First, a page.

The Tuesday we will be gathering to discuss Ecclesiastes 3. Within Ecclesiastes the Speaker struggles to make sense of the world. One of the solutions he devises is that things can only happen in their due time. Nothing can happen out of season. And God is fully in control.
All of you should know Ecclesiastes 3:1-8. These words were put to music by Pete Seeger and sung by the Byrds (Turn! Turn! Turn!). This poem sets forth 14 (7×2) pairs of antinomies to show that everything has its own time:
There is an occasion for everything, and a time for every activity under heaven:
A time to give birth and a time to die;
A time to plant and a time to uproot;
A time to kill and a time to heal;
A time to tear down and a time to build;
A time to weep and a time to laugh;
A time to mourn and a time to dance;
A time to throw stones and a time to gather stones;
A time to embrace and a time to avoid embracing;
A time to search and a time to count as lost;
A time to keep and a time to throw away;
A time to tear and a time to sew;
A time to be silent and a time to speak;
A time to love and a time to hate;
A time for war and a time for peace.
The key to understanding the poem is what is meant by the word “time.” In Greek, there are two words for time: Chronos and Kairos. Chronos is time in the sequential, quantitative, and chronological sense. It is the time that can be divided into minutes and years. In Greek mythology, Chronos (or Saturn to the Romans), is the King of the Titans and the God of Time. He is seen as a destructive, all-devouring force, who ends up eating his own children. In Hindu mythology, chronological time is represented by the goddess Kali. Like Chronos, Kali is not only the Goddess of Time, but also of death and violence. The movie Indiana Jones and the Temple of Doom is about Kali worship. Chronological time is the type of time that consumes and eventually devours us.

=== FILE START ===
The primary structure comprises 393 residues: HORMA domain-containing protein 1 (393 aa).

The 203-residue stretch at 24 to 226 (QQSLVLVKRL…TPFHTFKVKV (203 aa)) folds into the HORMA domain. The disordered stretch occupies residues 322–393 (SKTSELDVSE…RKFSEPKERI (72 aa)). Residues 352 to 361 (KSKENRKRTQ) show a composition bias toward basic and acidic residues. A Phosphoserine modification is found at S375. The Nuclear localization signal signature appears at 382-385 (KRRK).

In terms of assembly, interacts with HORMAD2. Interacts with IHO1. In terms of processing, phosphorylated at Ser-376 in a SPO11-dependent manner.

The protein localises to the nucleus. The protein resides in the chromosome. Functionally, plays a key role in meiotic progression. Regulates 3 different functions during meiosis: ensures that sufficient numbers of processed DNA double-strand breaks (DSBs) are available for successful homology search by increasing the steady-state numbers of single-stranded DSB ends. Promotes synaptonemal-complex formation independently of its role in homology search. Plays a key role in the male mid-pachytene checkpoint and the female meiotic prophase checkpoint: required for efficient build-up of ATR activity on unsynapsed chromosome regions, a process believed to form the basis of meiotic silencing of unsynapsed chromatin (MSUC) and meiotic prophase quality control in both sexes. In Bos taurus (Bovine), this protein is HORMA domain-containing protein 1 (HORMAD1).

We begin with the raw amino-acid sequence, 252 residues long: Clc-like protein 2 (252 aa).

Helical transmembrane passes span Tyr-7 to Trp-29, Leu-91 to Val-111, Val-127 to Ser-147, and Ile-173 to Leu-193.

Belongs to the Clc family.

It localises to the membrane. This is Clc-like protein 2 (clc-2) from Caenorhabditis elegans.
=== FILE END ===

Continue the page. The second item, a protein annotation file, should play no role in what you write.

Alternatively, Kairos is time in the qualitative and opportunistic sense. It is when the “time is right.” In Greek rhetoric, Kairos is that exact right moment to say the exact right thing allowing the speaker to drive home his point. Kairos is the God of Opportunity, youth (being the youngest son of Zeus), and beauty. His statue was located at the entrance to the stadium in Olympia to remind the participants that games are won by grasping the opportunity that presents itself at the right time. (Sanskrit has a similar term for the right time (Ritu) which refers to the right time to offer the sacrifice.)
For the Speaker, time is not a calendar but the right time. Therefore, God will bring about all things when the time is right. He has made everything and every event appropriate for its time. v.11. A good expansion of this idea is found in Sirach 39:12-35 where the writer extols not only God’s providence in the good things of life but also God’s timely providence over fire and hail and famine and pestilence and wild beasts and scorpions and vipers.
This recognition by the Speaker that everything happens in God’s appropriate time, however, still does not increase his understanding of the world. For he also realizes that we are incapable of discovering the Kairos of God. This is a similar message that God tells Job out of the whirlwind – we do not and cannot know God’s time. Job 39:1-2. This is also the same teaching that Isaiah brings to the exiles – our timing is not God’s timing and we can never know God’s timing. Isa. 55:8-9.
If you have the opportunity this weekend, ruminate over the poem. Think through each of the fourteen couplets and see if you agree with the Speaker’s understanding that God brings about everything (not just things we believe to be good) in the right time. Also, think about our place in this timing and how the Speaker’s teaching should challenge our perspective on the events that occur.
Dinner is at 6. The menu is sausage and peppers. Discussion about 6:45. I look forward to seeing y’all on Tuesday.
Therefore from the beginning I have been convinced,Sirach 39:32-34.
and have thought this out and left it in writing:
The works of the Lord are all good,
and he will supply every need in its hour.
And no one can say, “This is worse than that,”
for all things will prove good in their season.